Self-employment in the Real World
In a recent post we looked at some statistics around self-employment. So what’s it really like at the sharp end? We asked a number of people about self-employment.
The buck stops
As well as doing whatever it is you do to earn a crust you have to do the sales and marketing, the administration, the business management and the accounts, you have to send the invoices out at the end of the month to cover all your costs and pay your wage.
Depending on your life stage it is probably wise to consult an accountant about you pay yourself, it may be advantageous to use PAYE. You may make enough money to pay a bookkeeper or accountant to do this work for you but it is smart to take a keen interest in this aspect of running a business.
Once you have informed HMRC that you are running a business you will file your accounts and payroll records online via your accounts software. Welcome to a whole new skillset! You’ll file your accounts with Companies House and your Company Tax Return with HM Revenue and Customs. You can get your accountant to do this for you but remember that you’re still legally responsible for your company’s records, accounts and performance.
The simple life
Once you are your own boss you will find your attitude to hours and holidays changes. You don’t get paid time off any more. If you want health insurance you will have to buy it, the same goes for training courses and new equipment. You can offset reasonable expenses against the company and thereby reclaim VAT on your new equipment and so on.
On the plus side you probably won’t miss office politics and working with hotshots, dullards and energy-sapping time-servers. There are plenty of drains on your time when you are self-employed but you need to keep them firmly under control. Having said that, some people hate working on their own and really miss the watercooler moments. Working on you own may mean you have nobody to bounce ideas off, to brainstorm with, and to chat about the footie with and so it can be lonely.
Business development can be hard work and networking is something you may need to make time to fit into your schedule. You will find you spend time and energy on providing quotes for potential customers and then don’t get any work. Never count on getting work until it actually comes in. Don’t give too much away for free if you are asked to assess a project or design a solution. Seriously, potential customers may ask for a detailed proposal with ideas as to how to solve their problem, a good way to get a lot of free ideas and suggestions on how they should do things. Limit your proposals and keep things high level until the contract is signed.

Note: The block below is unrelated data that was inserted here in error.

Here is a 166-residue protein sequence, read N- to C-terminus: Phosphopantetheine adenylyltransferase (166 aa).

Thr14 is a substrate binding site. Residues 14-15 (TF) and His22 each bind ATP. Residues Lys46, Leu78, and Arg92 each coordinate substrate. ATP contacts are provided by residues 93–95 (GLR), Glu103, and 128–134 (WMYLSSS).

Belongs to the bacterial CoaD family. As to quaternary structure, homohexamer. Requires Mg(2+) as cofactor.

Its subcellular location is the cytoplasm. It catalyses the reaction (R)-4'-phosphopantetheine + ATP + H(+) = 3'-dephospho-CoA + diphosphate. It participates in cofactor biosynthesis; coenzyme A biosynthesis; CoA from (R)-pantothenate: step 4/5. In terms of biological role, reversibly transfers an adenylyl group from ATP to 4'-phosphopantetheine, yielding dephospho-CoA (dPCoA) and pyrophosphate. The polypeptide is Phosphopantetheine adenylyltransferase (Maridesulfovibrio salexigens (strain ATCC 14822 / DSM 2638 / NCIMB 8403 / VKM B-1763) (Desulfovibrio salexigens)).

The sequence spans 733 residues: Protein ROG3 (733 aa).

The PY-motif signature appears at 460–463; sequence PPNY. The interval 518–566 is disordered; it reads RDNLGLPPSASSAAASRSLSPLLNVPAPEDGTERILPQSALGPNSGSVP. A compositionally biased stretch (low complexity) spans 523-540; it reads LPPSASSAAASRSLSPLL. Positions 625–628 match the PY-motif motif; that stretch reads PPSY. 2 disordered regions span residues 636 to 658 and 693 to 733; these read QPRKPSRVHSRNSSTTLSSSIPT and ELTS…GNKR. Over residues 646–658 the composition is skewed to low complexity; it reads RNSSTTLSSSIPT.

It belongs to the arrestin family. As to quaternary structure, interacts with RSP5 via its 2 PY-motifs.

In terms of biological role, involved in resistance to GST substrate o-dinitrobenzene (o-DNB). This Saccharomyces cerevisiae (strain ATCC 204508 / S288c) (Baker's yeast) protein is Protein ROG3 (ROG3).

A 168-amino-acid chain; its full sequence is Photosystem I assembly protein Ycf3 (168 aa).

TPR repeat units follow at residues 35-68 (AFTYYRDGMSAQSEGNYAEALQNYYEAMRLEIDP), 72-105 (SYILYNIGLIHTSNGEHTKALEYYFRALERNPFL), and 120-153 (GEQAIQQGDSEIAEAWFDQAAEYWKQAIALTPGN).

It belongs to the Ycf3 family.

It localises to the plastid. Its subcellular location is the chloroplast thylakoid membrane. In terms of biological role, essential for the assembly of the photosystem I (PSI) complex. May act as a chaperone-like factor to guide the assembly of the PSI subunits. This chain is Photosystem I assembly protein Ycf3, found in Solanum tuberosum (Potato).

Freedom to juggle
One of the worst aspects, particularly during lean times, is not always knowing how much work and thus money you have coming in. Whether you have a lot of work or don’t think you have enough lined up it is a worry and there are only your own resources to fall back on. In which regard – there is no human resources manager to remind you to keep your qualifications and certifications up to date and to plan development activities so you grow professionally. This may be particularly important if you want to grow the business.
During busy periods you may have to do some serious juggling, working weekends and unsociable hours. Work-life balance can suffer, especially if you work from home. I tend to switch off the computer at 5.30 or 6 p.m. On the good side I don’t have to commute now and I don’t have to wear shoes unless I go out. You can flex your time much more easily and fit household responsibilities and other commitments around your work, go to the gym in off-peak hours, walk the dog when the park is quiet. You have more choice and freedom but also more responsibility, you are the decision-maker and all the mistakes will land at your feet. But, and it’s a big but, you get all the benefit of your hard work.
A couple of our correspondents said that they found it energising to work with a diversity of clients of different sizes in a range of sectors on some really interesting projects. One cautioned that it can be tough finding the right people to work with, he had some bad experiences working with associates who initially he thought were OK who then turned out to be less than nice to know.
In conclusion, a quote from one of our associates: “Most of the time you get out what you put in, it's made me a stronger person to know that”.
For further help and guidance on Self-employment please contact Career Directed Solutions on 0333 240 8115 or email firstname.lastname@example.org
Posted: Friday 20 April 2018